A Charles City,
Iowa, man who said he's a member of the Ku Klux Klan is
trying to organize a rally next month to protest attempts to
legalize same-sex marriage in that state.
Douglas Sadler, 41, said his efforts are
prompted by lawsuits, filed earlier this month on
behalf of six gay couples, to alter the state’s
marriage laws. "We don’t believe God’s law
should be perverted any more than it already has
been," said Sadler, a father of four. "The further we
go away from God’s law, the further we get away from God."
Lambda Legal, the organization that spearheaded
the same-sex marriage drive across the country, is
representing the gay couples in the lawsuit. Group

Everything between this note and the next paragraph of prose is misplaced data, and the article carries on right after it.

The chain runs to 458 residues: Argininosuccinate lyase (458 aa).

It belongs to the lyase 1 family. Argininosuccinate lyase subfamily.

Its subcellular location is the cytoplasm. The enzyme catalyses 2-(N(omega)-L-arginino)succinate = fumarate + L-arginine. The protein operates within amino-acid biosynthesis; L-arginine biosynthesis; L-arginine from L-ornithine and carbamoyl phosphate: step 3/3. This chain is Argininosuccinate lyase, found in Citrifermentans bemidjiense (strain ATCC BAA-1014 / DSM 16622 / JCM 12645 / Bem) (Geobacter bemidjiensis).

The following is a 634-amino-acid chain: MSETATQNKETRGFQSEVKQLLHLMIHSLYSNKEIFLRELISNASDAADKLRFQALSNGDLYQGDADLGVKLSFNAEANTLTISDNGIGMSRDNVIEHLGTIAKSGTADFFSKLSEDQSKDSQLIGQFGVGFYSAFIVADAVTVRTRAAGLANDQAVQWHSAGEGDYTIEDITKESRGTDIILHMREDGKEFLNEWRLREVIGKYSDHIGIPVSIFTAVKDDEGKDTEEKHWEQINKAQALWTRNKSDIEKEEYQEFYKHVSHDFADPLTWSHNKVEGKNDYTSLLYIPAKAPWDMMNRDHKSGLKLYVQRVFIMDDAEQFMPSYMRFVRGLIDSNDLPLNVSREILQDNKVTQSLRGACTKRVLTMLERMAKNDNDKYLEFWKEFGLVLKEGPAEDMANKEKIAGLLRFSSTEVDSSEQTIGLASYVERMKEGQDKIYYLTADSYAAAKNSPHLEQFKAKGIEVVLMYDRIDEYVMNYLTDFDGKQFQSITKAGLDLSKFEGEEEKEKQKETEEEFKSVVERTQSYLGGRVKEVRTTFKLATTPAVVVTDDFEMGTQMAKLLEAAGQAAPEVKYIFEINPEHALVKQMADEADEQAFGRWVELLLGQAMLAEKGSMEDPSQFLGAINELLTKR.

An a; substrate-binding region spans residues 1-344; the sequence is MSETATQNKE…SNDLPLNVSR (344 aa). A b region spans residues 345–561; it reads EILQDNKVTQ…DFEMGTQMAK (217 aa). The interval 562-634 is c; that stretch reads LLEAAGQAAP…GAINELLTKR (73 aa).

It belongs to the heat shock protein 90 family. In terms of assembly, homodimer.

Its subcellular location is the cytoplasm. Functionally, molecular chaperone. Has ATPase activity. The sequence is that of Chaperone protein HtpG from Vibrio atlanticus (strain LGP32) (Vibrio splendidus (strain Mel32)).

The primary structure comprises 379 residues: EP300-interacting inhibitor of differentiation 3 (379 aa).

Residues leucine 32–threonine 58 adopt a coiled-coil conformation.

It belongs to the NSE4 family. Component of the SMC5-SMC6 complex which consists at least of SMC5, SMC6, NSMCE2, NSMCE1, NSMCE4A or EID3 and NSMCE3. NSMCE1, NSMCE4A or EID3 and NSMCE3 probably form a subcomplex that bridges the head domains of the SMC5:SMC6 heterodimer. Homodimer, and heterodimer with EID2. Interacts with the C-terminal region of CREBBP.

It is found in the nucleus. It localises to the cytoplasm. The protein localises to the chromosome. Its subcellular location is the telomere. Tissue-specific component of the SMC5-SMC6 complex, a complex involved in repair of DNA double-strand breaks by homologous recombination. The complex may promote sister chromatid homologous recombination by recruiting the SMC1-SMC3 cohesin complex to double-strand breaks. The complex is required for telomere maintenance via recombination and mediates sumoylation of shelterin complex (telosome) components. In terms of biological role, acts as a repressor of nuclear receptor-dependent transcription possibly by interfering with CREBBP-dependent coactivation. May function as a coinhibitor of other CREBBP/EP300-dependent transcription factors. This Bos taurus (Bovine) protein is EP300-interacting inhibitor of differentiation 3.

officials said they will argue that the state
constitution’s equal-protection and due process
clauses make it unlawful for the state to bar gay
couples from marrying. They plan to take the case to the
Iowa supreme court if necessary.
That’s exactly where Sadler plans to hold
his protest. He said a contingent from Cerro Gordo,
Floyd, and Mitchell counties will head to Des Moines
sometime next month and spread its message. "We don’t
believe they have the right to marry," Sadler said. "In
fact, we don’t think they have the right to exist."
Sadler claims he leads a northern Iowa
contingent of the Klan but would not name any other members.
Lionel Foster, executive director of the Mason
City Human Rights Commission, said he is aware of Ku
Klux Klan activity in Iowa but is not extremely
concerned. "They spread the same propaganda as they always
have, and they thrive on it," he said. "To be honest, there
aren’t that many Klansmen in Iowa. We’re more
concerned about the sympathizers than we are with the
Klan because they cause the trouble." (AP)